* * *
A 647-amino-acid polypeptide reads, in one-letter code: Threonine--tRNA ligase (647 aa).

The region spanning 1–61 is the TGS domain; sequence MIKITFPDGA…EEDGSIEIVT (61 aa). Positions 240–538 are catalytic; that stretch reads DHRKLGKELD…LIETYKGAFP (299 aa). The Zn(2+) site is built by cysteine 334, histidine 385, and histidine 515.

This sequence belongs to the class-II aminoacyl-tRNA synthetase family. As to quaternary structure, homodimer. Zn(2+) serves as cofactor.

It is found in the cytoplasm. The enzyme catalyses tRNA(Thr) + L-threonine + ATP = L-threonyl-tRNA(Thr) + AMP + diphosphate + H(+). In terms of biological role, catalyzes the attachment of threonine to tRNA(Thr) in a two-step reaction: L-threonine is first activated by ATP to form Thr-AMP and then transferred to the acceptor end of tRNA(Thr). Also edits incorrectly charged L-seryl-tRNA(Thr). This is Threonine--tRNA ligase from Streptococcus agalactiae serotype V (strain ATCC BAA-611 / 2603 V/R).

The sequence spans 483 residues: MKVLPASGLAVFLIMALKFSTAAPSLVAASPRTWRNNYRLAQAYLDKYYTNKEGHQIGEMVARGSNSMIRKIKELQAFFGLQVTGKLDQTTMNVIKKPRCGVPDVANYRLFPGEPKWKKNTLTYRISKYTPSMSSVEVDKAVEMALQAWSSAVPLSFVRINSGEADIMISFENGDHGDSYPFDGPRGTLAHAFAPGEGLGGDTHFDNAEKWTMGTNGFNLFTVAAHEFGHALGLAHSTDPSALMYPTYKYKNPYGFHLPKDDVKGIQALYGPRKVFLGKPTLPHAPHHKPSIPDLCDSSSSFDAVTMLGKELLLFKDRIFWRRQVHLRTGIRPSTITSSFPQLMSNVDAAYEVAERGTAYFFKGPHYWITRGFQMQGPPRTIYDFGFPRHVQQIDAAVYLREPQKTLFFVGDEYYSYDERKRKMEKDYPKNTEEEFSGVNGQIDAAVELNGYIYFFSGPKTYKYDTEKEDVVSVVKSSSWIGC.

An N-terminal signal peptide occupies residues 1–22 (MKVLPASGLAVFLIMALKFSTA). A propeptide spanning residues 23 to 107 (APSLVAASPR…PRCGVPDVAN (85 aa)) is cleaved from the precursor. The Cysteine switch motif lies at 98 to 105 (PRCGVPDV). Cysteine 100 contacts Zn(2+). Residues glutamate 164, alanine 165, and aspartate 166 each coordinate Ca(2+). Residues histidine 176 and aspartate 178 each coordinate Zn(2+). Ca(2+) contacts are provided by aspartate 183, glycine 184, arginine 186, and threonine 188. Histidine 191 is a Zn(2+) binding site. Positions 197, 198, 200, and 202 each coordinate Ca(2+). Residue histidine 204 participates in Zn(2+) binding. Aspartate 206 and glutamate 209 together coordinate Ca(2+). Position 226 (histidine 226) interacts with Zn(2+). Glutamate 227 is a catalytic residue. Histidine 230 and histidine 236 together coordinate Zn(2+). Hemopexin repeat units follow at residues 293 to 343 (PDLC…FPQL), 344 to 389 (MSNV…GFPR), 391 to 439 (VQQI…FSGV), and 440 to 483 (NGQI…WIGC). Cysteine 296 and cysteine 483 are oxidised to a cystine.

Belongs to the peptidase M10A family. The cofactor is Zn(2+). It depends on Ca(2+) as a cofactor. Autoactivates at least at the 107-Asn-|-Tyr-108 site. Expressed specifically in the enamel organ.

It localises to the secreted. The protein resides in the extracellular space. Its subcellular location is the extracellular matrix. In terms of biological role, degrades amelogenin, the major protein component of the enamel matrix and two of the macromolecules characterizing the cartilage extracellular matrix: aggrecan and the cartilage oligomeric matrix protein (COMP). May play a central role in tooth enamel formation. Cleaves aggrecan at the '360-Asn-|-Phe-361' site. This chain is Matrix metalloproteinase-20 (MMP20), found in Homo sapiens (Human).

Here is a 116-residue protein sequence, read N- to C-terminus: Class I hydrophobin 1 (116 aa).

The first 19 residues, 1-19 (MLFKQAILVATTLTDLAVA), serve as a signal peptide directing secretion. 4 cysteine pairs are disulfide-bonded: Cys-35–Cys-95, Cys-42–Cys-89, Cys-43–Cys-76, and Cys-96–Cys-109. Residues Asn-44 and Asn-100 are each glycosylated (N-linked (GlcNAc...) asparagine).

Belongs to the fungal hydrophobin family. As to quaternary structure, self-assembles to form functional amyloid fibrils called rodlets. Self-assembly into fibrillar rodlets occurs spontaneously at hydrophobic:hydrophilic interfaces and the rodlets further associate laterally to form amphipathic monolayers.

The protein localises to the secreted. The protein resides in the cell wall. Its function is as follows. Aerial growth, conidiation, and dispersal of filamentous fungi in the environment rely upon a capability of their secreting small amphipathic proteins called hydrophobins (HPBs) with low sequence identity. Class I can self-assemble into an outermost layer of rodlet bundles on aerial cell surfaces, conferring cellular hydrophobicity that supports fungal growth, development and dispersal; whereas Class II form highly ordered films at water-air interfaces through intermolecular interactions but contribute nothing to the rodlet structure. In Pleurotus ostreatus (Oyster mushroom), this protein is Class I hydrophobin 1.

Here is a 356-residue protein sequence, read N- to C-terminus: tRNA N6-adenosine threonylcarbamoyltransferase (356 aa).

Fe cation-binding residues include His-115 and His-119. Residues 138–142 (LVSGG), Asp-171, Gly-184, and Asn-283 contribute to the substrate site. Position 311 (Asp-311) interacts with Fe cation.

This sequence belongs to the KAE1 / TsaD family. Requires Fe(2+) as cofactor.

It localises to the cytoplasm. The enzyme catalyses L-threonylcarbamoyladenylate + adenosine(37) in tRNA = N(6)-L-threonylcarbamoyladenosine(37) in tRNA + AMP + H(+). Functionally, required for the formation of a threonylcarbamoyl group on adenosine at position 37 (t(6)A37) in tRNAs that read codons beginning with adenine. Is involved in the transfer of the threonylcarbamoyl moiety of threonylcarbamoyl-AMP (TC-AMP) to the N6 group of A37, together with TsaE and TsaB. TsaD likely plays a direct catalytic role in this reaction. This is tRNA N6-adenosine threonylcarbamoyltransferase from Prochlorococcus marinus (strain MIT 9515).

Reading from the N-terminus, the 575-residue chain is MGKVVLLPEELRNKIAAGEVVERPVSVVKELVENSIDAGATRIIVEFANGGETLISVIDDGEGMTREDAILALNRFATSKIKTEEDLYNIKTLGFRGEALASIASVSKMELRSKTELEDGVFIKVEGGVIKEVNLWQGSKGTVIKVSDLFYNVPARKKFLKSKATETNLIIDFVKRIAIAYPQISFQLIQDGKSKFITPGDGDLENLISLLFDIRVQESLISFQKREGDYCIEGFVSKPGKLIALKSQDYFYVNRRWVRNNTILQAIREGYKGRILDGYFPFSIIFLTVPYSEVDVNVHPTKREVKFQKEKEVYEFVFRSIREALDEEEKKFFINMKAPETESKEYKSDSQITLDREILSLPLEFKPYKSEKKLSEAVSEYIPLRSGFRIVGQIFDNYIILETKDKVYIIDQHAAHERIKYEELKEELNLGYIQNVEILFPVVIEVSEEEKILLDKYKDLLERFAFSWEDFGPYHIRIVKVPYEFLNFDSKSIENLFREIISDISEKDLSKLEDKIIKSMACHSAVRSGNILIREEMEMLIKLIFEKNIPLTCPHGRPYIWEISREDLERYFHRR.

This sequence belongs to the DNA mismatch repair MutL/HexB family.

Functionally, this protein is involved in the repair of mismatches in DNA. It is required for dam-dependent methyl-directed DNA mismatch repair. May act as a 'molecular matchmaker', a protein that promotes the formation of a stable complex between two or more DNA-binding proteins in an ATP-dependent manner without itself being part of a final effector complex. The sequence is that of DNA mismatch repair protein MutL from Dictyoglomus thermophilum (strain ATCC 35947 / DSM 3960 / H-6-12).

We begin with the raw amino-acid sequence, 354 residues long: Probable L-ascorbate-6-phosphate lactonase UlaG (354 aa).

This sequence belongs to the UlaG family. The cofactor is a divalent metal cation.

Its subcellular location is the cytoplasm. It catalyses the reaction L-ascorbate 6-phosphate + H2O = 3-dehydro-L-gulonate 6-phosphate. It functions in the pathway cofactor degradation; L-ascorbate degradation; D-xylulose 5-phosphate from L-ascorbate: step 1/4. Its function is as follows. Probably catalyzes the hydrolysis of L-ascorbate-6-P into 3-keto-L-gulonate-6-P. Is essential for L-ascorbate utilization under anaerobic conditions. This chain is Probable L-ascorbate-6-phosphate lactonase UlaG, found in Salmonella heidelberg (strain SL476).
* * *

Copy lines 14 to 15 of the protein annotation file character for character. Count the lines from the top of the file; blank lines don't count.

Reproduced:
Fe cation-binding residues include His-115 and His-119. Residues 138–142 (LVSGG), Asp-171, Gly-184, and Asn-283 contribute to the substrate site. Position 311 (Asp-311) interacts with Fe cation.

This sequence belongs to the KAE1 / TsaD family. Requires Fe(2+) as cofactor.